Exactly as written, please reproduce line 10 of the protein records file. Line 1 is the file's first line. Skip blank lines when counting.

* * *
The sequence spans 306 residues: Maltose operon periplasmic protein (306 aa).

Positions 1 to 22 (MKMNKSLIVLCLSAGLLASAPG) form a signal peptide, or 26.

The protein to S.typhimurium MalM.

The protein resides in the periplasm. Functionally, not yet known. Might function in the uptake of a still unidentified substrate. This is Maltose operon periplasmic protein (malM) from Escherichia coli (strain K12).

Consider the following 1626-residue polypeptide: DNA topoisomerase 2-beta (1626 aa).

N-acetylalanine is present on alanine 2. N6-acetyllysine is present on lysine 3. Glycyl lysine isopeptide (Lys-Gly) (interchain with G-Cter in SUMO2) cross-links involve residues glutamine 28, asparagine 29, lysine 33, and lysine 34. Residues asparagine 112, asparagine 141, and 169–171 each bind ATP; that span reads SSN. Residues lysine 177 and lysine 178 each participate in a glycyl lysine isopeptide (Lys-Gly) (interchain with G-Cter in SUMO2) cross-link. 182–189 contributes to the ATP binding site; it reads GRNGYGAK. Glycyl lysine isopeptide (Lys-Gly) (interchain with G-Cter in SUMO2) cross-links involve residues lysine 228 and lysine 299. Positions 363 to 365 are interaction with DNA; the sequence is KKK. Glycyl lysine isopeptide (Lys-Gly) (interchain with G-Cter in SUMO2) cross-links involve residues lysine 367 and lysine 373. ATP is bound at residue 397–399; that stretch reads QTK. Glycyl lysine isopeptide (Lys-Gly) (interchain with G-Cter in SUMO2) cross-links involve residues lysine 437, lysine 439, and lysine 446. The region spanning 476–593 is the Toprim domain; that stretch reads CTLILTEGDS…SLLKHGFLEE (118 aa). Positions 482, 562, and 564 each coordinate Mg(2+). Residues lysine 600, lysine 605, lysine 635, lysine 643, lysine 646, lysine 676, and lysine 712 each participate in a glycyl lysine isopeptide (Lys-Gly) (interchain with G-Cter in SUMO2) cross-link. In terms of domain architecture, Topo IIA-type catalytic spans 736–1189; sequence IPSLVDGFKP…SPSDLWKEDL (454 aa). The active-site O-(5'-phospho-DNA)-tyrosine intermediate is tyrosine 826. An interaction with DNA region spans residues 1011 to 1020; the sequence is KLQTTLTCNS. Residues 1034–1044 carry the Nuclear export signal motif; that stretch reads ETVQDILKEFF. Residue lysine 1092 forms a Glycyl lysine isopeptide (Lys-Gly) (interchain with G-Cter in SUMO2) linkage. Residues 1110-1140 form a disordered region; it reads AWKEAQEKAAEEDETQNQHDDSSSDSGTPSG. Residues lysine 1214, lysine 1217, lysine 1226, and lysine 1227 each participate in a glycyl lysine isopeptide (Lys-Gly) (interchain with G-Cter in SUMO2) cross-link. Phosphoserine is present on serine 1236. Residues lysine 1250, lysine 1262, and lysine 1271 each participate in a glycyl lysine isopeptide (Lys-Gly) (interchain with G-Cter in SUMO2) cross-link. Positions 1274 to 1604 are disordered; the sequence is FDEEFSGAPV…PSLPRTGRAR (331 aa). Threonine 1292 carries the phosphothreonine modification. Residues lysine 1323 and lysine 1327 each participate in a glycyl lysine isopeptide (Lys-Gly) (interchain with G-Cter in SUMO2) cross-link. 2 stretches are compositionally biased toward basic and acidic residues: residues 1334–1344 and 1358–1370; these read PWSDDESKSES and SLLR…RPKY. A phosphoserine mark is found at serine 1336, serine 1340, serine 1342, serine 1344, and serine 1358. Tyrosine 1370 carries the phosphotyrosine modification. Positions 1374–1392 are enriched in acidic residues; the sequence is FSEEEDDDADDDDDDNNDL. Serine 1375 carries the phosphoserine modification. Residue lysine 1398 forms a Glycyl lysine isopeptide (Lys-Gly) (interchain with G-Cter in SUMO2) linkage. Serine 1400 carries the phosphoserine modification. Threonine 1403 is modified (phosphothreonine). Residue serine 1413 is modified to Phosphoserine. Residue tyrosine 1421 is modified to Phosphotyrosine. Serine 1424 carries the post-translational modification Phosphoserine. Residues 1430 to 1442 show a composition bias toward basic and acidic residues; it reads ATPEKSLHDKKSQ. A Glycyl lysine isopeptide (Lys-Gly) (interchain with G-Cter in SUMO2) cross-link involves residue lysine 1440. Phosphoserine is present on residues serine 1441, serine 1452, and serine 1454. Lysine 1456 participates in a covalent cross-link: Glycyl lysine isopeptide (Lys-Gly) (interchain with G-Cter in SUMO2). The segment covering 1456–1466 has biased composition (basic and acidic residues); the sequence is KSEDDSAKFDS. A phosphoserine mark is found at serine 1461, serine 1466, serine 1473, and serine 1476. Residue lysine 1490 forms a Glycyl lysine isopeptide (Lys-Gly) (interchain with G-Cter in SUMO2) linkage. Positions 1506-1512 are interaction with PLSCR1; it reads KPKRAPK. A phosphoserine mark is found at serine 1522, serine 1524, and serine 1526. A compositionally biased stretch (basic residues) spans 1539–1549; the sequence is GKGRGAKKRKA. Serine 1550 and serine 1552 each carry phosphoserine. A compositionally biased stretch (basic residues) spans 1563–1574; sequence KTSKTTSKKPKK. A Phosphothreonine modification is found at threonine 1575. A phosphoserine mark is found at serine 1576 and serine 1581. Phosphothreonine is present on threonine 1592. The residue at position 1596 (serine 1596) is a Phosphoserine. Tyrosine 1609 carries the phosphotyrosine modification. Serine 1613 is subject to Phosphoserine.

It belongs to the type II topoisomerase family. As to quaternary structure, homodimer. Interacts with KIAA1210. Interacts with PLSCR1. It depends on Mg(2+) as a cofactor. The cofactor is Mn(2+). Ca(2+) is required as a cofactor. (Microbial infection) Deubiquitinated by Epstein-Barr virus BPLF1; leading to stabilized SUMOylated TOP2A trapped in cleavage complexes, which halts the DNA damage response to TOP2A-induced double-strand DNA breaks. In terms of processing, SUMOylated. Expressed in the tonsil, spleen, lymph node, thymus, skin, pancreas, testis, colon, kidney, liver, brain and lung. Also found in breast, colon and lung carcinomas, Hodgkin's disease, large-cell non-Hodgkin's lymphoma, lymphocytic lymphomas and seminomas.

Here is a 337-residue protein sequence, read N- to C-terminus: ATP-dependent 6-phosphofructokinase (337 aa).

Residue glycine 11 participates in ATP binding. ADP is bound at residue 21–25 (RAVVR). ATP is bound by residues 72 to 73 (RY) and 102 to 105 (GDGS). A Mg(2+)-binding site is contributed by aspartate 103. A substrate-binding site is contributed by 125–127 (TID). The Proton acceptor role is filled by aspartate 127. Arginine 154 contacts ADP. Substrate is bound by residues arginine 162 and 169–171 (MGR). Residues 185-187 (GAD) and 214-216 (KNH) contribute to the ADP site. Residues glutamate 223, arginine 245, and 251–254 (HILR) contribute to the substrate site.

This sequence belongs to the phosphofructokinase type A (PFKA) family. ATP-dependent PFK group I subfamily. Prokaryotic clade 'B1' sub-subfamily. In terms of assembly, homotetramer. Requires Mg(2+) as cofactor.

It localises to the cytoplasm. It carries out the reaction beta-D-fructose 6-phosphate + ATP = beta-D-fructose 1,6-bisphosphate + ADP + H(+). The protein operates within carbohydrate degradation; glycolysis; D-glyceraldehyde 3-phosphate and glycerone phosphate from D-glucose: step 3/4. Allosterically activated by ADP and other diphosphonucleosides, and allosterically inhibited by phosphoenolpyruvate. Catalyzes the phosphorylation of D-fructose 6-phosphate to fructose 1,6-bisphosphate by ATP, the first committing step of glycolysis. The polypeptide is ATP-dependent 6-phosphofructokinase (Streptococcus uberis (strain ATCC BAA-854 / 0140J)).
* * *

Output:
This sequence belongs to the phosphofructokinase type A (PFKA) family. ATP-dependent PFK group I subfamily. Prokaryotic clade 'B1' sub-subfamily. In terms of assembly, homotetramer. Requires Mg(2+) as cofactor.